Colts Neck photos courtesy of the Asbury Park Press
Colts Neck is the kind of town the originators of the Sunday drive must have had in mind.
Along winding roads with names like Dutch Lane, Montrose and Five Points, greenery is everywhere. Sloping contours and frequent turns offer a different view every few hundred yards.
Enormous houses where farms once were worked seem to grow out of the ground as they come into view. Fruit trees, horse farms and pumpkin patches punctuate the scenery.
It's enough to make you forget what's going on in the world, if only for a little while
A park-like township of lush fields and rolling hills with huge houses on large lots, orchards and horse farms, and a young high school that's already expanding. Even the town hall looks like a palace.
As the sun lowers in the sky above the water, Gene McAllister's blue eyes look upward and he points at the flock of geese flying above his head.
He comes to the pond in front of Town Hall most afternoons, walking from his nearby home. He sits on a bench near the large, geese-filled pond and enjoys the day before dinnertime.
"We just take a walk around the pond and look at the ducks," the 69-year-old Army retiree says.
McAllister moved to Colts Neck from New York 20 years ago because the town is "nicer, prettier," he says.
Ron Gassaway, vegetable manager at Delicious Orchards off Route 34, puts out some Colts Neck grown eggplant for sale.
"It's still nice, quiet, green, very rural, very pleasant," he says.
The sprawling farms, large estates, serene parks and family-run stores that make up this semirural township are a source of pride for many residents and something to be admired for many visitors.
And Colts Neck is at its most colorful in the autumn, when pumpkin stands and hayrides outnumber traffic signs and you-pick-it farms and homemade pies are available on nearly every corner.
Tall corn stalks and picket fences line the main roads, while the foliage has begun to change to deep reds and bright yellows.
John Rispoli, a farrier, better known as a blacksmith, hot shoes Foxy the horse at the Country Club Farm off Montrose Road.
Classic old homes are mixed with new, million-dollar homes, all of which are surrounded by hilly topography and countless trees.
"This is a nice area," says Yvonne Manuel, 46, of Freehold. "It has a lot of shade trees when the weather's hot."
Manuel and friend Charles Glover, 48, of Howell, spend part of the late morning fishing from the pond in front of the township municipal building.
"We fish out here quite often," Manuel says. "You have your good days and your bad days. It all depends if they're hungry or not."
She yanks her pole, thinking she might have a fish to add to the catfish Glover caught earlier. Her line comes up empty, but that's all right with her. It's just nice to get away from all the noise, she says.
Eleven parks, located within the 31.7 square miles that makes up Colts Neck, draw visitors from throughout Monmouth County.
"This is probably the nicest park in town," Roseann Gaudio says of Dorbrook Recreation Area, a Monmouth County park off Route 537.
Gaudio, 37, of the Lincroft section of Middletown, and her friend Diana Jung, 39, of Middletown, bring their children to the park's playground after their Books and Cooks class each Wednesday and Thursday.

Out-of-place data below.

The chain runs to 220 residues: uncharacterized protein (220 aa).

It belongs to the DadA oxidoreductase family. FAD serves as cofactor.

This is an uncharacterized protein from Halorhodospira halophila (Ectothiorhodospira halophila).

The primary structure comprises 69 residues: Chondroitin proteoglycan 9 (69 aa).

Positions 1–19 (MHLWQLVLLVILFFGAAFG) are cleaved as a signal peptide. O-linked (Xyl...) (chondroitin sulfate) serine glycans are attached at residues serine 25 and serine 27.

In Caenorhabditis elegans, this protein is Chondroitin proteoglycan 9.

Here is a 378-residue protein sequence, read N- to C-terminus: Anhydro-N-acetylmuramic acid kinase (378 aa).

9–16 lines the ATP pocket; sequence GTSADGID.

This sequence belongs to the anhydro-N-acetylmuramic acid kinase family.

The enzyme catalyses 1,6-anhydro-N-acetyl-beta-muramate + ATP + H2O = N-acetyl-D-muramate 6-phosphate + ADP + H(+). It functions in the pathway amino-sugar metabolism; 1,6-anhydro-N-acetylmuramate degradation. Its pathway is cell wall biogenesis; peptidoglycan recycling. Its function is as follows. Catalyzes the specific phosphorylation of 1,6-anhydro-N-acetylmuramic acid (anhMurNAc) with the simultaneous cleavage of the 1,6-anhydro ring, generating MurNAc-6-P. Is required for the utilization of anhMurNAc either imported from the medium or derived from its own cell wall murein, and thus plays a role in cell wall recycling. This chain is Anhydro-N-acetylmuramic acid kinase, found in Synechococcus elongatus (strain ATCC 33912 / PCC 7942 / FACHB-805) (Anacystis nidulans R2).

"It's a definite plus for anyone who has kids," Jung says.
Nearby, another group of mothers -- these from Little Silver and Fair Haven -- watch as their children jump and slide on the playground.
"This is a beautiful park," Kate Palma, 35, of Little Silver, says. "It's my favorite, by far."
The woman silence each other from talking in too much depth about the park's assets, saying they don't want everyone to know the secrets and crowd their hangout.
One Colts Neck attraction no one has a problem talking about is Delicious Orchards, the one place all visitors to the town admit to stopping by before they leave.
When Palma was a child, her mother would take her to Delicious Orchards before going to the park. Now, Palma takes her children.
Gary Spencer, a chiropractor in town, brings his friend Ralph DiMaio from Montville to Delicious Orchards each time he comes to town.
Today, DiMaio buys a blueberry pie and a sugarless apple pie.
Spencer, 47, of Manalapan, and DiMaio, 48, are eating lunch at Huddy's, a tradition for the two chiropractors about as regular as the trips to Delicious Orchards.
While waiting for chicken and steak to arrive, Spencer reflects on the 20 years he's been practicing in Colts Neck.
"It was a good place to open," Spencer says. "There were no other chiropractors in town."
But that changed, as did other aspects of Colts Neck, he says.
"It's changed dramatically with growth, building of houses and a lot of people coming down here from Staten Island and Brooklyn," Spencer says. "A lot of money came into this town."
"They want to get away from that city-like lifestyle for their kids," Spencer says. "I think celebrities like it because there's not many people here."
Colts Neck's population is 12,300, up from 8,500 a decade ago. Property values have skyrocketed from an average home worth $129,000 in 1980 to about $575,000 in 2000.
Large estates on 10-acre lots are becoming the rule, not the exception, since 10-acre zoning was adopted in much of the town.
"The homes that they put in are nice and the people that move in are very nice," McAllister says.
from the Asbury Park Press
Published: October 18, 2001